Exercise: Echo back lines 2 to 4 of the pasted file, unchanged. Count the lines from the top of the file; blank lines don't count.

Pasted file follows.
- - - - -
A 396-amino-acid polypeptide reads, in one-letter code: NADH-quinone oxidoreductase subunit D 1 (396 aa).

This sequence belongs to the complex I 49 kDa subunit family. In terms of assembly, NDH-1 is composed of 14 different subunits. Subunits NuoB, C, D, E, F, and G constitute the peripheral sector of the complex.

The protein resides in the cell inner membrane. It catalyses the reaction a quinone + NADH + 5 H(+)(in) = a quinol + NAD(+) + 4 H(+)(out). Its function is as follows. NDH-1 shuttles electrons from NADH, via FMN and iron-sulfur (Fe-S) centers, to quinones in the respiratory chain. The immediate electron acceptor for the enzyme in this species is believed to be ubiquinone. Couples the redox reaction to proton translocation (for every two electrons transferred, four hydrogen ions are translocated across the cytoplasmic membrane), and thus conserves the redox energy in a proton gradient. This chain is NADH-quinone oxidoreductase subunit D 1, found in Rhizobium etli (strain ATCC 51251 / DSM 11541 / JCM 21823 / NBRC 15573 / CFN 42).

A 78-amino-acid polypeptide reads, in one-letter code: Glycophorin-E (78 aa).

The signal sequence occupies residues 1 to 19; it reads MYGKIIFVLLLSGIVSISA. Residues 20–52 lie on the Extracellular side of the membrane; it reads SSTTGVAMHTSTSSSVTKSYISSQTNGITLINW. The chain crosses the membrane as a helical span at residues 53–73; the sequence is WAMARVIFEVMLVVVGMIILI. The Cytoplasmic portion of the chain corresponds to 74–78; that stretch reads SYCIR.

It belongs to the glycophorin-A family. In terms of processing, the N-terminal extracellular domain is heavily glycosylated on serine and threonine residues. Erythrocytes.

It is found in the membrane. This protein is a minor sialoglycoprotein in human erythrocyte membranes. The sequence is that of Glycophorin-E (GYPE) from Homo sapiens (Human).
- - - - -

This sequence belongs to the complex I 49 kDa subunit family. In terms of assembly, NDH-1 is composed of 14 different subunits. Subunits NuoB, C, D, E, F, and G constitute the peripheral sector of the complex.

The protein resides in the cell inner membrane. It catalyses the reaction a quinone + NADH + 5 H(+)(in) = a quinol + NAD(+) + 4 H(+)(out). Its function is as follows. NDH-1 shuttles electrons from NADH, via FMN and iron-sulfur (Fe-S) centers, to quinones in the respiratory chain. The immediate electron acceptor for the enzyme in this species is believed to be ubiquinone. Couples the redox reaction to proton translocation (for every two electrons transferred, four hydrogen ions are translocated across the cytoplasmic membrane), and thus conserves the redox energy in a proton gradient. This chain is NADH-quinone oxidoreductase subunit D 1, found in Rhizobium etli (strain ATCC 51251 / DSM 11541 / JCM 21823 / NBRC 15573 / CFN 42).

A 78-amino-acid polypeptide reads, in one-letter code: Glycophorin-E (78 aa).